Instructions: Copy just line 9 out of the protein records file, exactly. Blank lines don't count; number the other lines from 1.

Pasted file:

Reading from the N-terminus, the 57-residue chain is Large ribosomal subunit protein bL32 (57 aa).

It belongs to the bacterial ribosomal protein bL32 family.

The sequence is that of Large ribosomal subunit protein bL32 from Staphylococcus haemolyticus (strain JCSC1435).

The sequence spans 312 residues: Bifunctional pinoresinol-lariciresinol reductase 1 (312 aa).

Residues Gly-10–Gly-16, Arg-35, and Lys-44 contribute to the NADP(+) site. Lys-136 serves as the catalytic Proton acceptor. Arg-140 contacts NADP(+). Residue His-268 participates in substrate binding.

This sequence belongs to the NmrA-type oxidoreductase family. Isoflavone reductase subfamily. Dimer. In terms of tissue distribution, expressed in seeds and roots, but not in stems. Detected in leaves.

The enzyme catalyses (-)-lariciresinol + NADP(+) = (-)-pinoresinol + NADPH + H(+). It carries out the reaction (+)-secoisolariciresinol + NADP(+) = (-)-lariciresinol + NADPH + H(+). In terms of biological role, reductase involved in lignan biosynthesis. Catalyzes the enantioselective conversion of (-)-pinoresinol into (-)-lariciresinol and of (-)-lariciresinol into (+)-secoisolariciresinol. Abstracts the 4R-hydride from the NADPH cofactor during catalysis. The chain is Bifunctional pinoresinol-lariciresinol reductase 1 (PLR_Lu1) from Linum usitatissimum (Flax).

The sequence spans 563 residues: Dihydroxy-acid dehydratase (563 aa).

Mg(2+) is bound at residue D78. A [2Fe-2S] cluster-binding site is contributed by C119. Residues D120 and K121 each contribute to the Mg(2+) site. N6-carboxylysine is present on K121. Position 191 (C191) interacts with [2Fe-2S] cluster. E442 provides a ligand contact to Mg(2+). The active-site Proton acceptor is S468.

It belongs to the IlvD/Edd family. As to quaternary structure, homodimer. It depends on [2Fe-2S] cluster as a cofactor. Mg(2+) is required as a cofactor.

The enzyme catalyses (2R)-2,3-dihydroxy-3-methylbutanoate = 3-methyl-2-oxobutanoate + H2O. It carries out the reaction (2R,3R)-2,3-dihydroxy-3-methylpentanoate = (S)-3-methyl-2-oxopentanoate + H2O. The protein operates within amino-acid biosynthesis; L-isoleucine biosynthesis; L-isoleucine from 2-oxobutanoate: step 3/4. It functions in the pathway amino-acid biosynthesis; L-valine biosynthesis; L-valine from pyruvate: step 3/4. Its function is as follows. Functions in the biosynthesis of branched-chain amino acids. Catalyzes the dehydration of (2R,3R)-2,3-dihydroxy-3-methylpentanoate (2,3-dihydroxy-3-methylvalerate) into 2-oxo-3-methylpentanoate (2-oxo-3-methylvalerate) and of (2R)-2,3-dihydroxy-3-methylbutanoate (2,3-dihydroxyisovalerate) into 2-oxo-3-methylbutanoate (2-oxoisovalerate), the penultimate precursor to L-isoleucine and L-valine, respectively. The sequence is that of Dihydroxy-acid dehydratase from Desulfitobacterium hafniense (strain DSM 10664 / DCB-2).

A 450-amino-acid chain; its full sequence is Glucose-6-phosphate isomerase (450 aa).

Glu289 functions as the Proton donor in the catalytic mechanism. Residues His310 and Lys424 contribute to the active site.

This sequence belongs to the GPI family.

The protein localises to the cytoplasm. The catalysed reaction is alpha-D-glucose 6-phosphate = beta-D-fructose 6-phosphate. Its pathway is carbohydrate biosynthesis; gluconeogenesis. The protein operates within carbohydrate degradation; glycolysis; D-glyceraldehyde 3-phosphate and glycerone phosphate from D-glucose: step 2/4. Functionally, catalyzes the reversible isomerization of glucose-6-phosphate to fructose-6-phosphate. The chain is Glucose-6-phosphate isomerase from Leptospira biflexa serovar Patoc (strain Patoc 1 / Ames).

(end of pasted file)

Mg(2+) is bound at residue D78. A [2Fe-2S] cluster-binding site is contributed by C119. Residues D120 and K121 each contribute to the Mg(2+) site. N6-carboxylysine is present on K121. Position 191 (C191) interacts with [2Fe-2S] cluster. E442 provides a ligand contact to Mg(2+). The active-site Proton acceptor is S468.